The Persistence of American Economic Power in Global Capitalism: From the 1960s into the Twenty-First Century
Kenji Starrs, Sean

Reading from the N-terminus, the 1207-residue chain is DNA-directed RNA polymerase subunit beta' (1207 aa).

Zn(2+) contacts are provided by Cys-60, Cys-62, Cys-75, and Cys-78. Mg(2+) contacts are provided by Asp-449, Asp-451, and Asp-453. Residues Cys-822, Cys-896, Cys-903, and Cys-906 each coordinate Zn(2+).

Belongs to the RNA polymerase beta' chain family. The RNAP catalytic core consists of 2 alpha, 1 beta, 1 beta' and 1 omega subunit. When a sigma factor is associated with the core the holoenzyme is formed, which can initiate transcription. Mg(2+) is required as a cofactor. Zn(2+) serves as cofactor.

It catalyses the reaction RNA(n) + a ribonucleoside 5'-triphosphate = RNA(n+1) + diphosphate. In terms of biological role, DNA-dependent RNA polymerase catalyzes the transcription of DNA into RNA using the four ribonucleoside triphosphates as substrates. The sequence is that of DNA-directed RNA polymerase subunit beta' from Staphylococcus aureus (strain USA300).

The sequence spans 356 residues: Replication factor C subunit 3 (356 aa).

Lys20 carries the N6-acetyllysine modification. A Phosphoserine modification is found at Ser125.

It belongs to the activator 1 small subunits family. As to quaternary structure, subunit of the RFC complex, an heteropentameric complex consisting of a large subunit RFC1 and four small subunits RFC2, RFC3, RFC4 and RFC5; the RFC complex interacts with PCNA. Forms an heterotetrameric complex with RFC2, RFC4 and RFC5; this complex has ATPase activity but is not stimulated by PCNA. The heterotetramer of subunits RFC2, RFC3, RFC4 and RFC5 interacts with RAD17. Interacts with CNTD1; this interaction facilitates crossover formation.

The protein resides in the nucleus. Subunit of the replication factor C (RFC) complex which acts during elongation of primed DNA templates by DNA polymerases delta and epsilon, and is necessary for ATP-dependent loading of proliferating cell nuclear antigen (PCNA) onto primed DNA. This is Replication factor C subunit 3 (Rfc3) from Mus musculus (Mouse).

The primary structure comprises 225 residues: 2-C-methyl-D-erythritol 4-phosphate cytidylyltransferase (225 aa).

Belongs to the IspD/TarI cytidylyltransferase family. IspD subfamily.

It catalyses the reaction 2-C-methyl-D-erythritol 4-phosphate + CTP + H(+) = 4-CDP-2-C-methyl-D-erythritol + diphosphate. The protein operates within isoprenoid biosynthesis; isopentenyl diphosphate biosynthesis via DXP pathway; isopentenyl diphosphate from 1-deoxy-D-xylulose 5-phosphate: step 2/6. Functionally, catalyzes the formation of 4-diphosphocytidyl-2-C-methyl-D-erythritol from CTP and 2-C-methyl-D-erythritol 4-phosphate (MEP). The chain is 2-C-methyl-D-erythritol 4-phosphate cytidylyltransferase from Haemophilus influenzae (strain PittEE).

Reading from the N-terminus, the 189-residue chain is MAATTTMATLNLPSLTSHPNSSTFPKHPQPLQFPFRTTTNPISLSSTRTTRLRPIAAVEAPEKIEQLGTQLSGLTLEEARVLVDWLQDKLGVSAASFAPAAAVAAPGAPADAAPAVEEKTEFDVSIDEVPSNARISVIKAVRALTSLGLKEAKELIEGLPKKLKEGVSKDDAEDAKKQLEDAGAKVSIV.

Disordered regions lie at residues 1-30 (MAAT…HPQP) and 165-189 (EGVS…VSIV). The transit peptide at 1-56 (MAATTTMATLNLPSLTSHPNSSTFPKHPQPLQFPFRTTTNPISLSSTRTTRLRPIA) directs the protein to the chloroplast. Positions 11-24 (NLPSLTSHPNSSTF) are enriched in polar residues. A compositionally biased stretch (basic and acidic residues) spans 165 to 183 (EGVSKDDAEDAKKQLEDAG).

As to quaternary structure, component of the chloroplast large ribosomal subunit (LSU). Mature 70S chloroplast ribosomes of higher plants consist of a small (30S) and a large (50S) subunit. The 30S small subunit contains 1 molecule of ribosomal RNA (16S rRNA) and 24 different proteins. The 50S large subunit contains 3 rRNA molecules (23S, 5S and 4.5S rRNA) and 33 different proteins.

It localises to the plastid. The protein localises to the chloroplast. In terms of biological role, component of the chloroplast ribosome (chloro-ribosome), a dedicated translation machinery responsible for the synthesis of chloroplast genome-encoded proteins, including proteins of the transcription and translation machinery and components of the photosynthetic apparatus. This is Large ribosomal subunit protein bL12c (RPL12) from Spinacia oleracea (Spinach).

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This dissertation intervenes in the more than four decades-long debate on the decline or persistence of American economic power. It argues that we cannot move forward without reconceptualizing the nature of economic power in global capitalism, especially by moving beyond national accounts (such as GDP). Too many commentators from across the diversity of perspectives assume that the relative rise and decline of national accounts approximates the relative rise and decline of national economic power. In contrast, this dissertation argues that in the era of globalization, national accounts are an inadequate measure of national economic power. Rather, we must investigate the transnational corporations themselves in order to encompass their transnational operations, and analyze the matrix of inter-linkages now characteristic of global capitalism in general, and American power in particular. Therefore, this dissertation draws upon extensive original empirical research, including the following: 1) the first aggregation of the national sales-shares of the world’s top 200 corporations from 1957 to 2013; 2) the first aggregation of the national profit-shares of the world’s top 2,000 corporations across 25 broad sectors from 2006 to 2013; 3) the first aggregation of the top 50 national acquirers and targets of all cross-border mergers and acquisitions worth $1 million or more from 1980 to 2012; and 4) the first national aggregation of the ownership structures of the world’s top 500 corporations. The results from this empirical research, among others, will illuminate a number of facets concerning contemporary global capitalism. First, the nationality of capital remains very relevant despite several decades of intensifying globalization at the turn of the twentieth century. Following from this, the persistence of American economic power from the 1960s into the twenty-first century is astounding, particularly at the technological frontier. Indeed, in advanced technology and even Wall Street, American dominance has actually increased since the 2008-2009 global financial crisis. There are no foreseeable contenders, including China. Therefore, this dissertation will demonstrate that far from relative American decline, in certain respects American economic power has never been stronger — and will conclude with a number of important implications from this analysis concerning the future of world order.